As semester Fall 2012 is close to reaching the end of its road, many Busn200 students are about to complete their service hours. This is a good time to look back at what you have accomplished and revise what you are still looking to gain out of your service.
Students who come to Busn200 carry a variety of learning objectives and possess different skills and experiences. Even attitudes vary among them: some start Busn200 with excitement and enthusiasm, while others begin doing it only with the aim of fulfilling another requirement. With large diversity in personal skills, majors, goals, or even hobbies, I believe every single student has walked a very unique path. That path was not paved merely by the Busn200 Center or by a supervisor at a non-profit, but the student themselves. Busn200 is unique among all business courses to the extent that it provides a student the opportunity not only to learn or improve a certain set of knowledge, skills and attitudes, but also to discover his or her own self. When one realizes that in this course he himself decides what to learn and how to learn them, along his service will he recognize that the process is also about exploring himself: defining what he possess and what not, knowing what he wants, understanding his characters, affirming his values, etc. Last fall, a student named Matthew Hartmann inspired me by his experience with Busn200. Through discussion with him at class and reading his journals, I gained a new perspective on the nature and outcomes of Busn200. Following is one of his journals where he talks about his accomplishments by the end of his service:
“I have accomplished, in some way, all of my learning objectives. I have gained so much more beyond my learning objectives as well, and that is what has brought me to conclude that what I originally set out to accomplish in my service hours was not an unrealistic goal of mine. It was easily met, and it has taught me that through laying the expectations out before the journey begins, it makes that much easier to accomplish them in the end. I am finding myself mush more satisfied than I thought I would be after completing my business 200 requirement, and even on that it’s not a requirement; it should be called an opportunity. But, I now look at myself as a more defined, better-rounded business professional. I have even incorporated some of my new knowledge and ideas into my current job. Right now I am seeing positive returns from this, and I hope that it continues. This all boils down to one point—Volunteering is a way to learn about what you are missing in other work environments. This means you begin to appreciate everything and everyone working around you, there is no taking a selfish route, but it is necessary to be able to adapt to new situations as to better yourself and your organization. Trying to say what I have learned about myself is fairly easy after going through Business 200. The things I notice the most about myself is the way I approach every situation now. I no longer am timid, I am not stressed, but rather I am more relaxed and “with the flow.” This makes, not only my work life, but also my personal life that much more stress free. I am finding things to be more humbling and less burdensome. I like the new me. Now, I am saying I am this newly renovated Matt Hartmann, but on a internal, emotional level I am seeing that I am handling the different aspects of day to day life very different than what I normally would have. I am sure as the main driver of this change, and I wish one day I will be able to trace it back to Value Village.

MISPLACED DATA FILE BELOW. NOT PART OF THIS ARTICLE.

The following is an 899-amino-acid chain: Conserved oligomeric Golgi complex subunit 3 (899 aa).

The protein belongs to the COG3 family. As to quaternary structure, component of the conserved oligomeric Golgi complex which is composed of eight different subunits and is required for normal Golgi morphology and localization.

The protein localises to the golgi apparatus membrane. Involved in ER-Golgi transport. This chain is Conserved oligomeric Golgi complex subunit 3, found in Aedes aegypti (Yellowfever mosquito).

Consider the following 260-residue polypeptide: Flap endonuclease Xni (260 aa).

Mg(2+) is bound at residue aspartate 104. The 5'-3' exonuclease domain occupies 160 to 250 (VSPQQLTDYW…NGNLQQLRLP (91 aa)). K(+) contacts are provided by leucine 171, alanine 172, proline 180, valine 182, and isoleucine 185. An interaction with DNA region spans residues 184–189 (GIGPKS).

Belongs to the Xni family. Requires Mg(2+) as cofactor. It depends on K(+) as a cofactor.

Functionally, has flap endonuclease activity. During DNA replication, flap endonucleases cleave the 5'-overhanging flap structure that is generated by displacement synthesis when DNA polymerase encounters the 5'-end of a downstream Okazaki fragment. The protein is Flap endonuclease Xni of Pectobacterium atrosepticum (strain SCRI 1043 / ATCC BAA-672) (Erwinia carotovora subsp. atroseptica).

Today’s Society is filled with business professionals with blinders on, forcing them to focus on one thing: money. This is the sad reality that I was once directed towards. I was told to get a good paying job, support a family, do well in my career, and earning myself and my organization a lot of money. That was the painted picture I had for ‘success.’ I think this painting should be repainted. Repainted to show the smiles, the laughs, and the hard working physical labor that goes into so many non-profits organizations in order to make them a success. It is not about the money. It’s about the service… We are so focused on the issue of money that we are starting to lose sight of the true driver of the money, and that is the people on the other end of our business. Without them, there is no money, so I think it is about trying to make a difference in their lives, and stop being so absent minded to the needs of others. The picture should so an all around self-confident business professional who holds themselves with poise, all while supporting their community, not just their wallet.”
By Bob Ta, BUSN200 Facilitator